If pandemic-induced telework has proven anything, it’s that civil servants can up their digital skills when they need to. They just need the right incentive and the right kind of agency support.
Organizations can’t force their employees to want to learn, nor can they control external circumstances that make them learn. But they can provide strong training content and support that makes learning and development less burdensome and more engaging.
“People want to be developed. They want to be developed in a way that means something to them, at the time of need. It’s important to the organization,” said Steve Dobberowsky, Senior Principal Consultant at Cornerstone, a talent management software provider.
In an interview with GovLoop, Dobberowsky spoke about how agencies can best provide learning opportunities and meet learning needs in a virtual environment.
Now: Virtual Training Fatigue
Virtual meeting fatigue is by now a working professional phenomenon, but the same phenomenon applies to online learning and development.
Some may assume that whatever training was done in the classroom, it can be converted online through a video conferencing platform and – voilà – it’s virtual instructor-led training. But that’s not the case, Dobberowsky said.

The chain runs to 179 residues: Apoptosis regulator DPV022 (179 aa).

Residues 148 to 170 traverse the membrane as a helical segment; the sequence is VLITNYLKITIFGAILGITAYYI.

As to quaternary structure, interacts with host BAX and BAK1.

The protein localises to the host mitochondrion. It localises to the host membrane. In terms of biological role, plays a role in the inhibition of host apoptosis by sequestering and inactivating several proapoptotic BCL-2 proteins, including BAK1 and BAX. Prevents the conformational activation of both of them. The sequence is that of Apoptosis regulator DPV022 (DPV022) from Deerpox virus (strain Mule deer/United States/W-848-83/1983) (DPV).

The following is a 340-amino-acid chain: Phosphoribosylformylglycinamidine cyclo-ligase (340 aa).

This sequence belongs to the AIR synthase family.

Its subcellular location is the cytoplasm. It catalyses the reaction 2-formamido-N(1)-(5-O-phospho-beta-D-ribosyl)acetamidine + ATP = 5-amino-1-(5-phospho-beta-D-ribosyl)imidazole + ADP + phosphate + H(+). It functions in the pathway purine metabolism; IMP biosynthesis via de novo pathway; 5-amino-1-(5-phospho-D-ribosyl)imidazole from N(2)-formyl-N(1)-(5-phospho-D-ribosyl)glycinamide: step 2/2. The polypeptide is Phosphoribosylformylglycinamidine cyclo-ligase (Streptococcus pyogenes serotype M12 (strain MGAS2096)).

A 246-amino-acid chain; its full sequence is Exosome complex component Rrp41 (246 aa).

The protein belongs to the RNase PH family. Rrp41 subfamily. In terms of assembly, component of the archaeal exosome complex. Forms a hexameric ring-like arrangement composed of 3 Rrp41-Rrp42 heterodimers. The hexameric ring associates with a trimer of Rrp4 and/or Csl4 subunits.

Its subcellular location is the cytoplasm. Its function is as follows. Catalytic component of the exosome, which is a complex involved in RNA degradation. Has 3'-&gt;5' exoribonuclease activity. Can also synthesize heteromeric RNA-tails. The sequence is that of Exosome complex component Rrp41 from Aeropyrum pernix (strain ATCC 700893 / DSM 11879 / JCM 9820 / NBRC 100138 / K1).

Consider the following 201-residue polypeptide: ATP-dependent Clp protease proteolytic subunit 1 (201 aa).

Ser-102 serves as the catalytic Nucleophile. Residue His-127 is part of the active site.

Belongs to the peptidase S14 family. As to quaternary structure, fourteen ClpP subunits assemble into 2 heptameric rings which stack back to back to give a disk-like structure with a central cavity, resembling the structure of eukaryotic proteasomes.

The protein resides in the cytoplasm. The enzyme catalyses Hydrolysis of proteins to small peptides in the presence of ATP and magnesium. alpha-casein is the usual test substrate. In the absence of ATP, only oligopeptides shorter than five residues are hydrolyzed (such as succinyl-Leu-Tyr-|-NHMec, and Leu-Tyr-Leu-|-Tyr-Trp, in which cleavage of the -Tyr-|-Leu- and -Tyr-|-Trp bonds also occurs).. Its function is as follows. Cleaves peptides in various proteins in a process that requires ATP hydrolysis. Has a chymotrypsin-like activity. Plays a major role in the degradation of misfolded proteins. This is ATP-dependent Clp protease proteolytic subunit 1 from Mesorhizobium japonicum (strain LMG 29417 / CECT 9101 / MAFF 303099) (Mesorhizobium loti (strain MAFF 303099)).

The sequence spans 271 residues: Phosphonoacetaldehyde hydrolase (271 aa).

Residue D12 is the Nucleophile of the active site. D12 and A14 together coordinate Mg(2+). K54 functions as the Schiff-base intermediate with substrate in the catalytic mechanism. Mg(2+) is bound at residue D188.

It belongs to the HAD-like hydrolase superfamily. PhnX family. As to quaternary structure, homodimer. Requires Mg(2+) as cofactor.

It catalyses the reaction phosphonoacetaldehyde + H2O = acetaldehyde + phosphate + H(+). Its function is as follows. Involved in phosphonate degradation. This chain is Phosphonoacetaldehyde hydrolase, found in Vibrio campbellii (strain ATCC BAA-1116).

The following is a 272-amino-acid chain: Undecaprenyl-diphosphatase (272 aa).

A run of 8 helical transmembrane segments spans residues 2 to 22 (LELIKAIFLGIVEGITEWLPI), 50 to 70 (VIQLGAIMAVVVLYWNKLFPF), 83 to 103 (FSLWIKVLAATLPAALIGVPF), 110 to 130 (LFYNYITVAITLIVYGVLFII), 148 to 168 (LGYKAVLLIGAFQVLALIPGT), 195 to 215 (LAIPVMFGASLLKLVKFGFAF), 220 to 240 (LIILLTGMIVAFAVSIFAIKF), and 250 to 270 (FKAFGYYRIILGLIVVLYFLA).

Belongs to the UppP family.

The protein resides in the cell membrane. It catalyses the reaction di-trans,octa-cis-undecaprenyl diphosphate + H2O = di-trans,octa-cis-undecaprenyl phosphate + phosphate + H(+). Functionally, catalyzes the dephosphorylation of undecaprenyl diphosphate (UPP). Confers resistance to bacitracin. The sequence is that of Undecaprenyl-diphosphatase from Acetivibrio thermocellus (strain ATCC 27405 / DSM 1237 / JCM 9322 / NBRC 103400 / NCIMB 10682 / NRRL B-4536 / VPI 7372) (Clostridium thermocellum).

One problem is sensory deprivation. In a virtual environment, instructors can’t catch visual and nonverbal cues like they could in a classroom. That lack of interaction can be taxing, leading to the kind of fatigue that many people have experienced doing virtual meetings during remote work. Instructors need to find creative ways to engage participants and ensure that learning takes place. When training content is haphazardly dumped online, people won’t learn. They just get lost in the heaps of content, which is both a poor user experience and a lost learning opportunity.
To ensure engagement, agencies can use chat functions or breakout rooms for discussion. When possible, it’s best to take a blended approach, using both virtual and in-person training.
Later: An Agile and Comprehensive Strategy
In the long term, agencies need a better holistic and targeted talent management strategy. They should assess their learning needs as a whole to deliver modern, relevant and curated training content at the time of need. From there, agencies can figure out more specific solutions to engage and fill their learning needs.
In general, agencies need to become more agile in managing talent. To keep up with technology and find a balance between talent management initiatives, security and performance capabilities, agencies have to be able to adapt to the situation as needed, Dobberowsky said.
They also need to take a more comprehensive approach. Oftentimes, agencies deal with one need in talent management – for example, learning. But they then overlook other performance components or don’t pay attention to recruiting and onboarding. “All the pieces of talent management need to be dealt with collectively, holistically and in an agile manner,” Dobberowsky said.
This article is an excerpt from GovLoop’s recent report, “Upskilling and Reskilling the Workforce for the Future.” Download the full report here.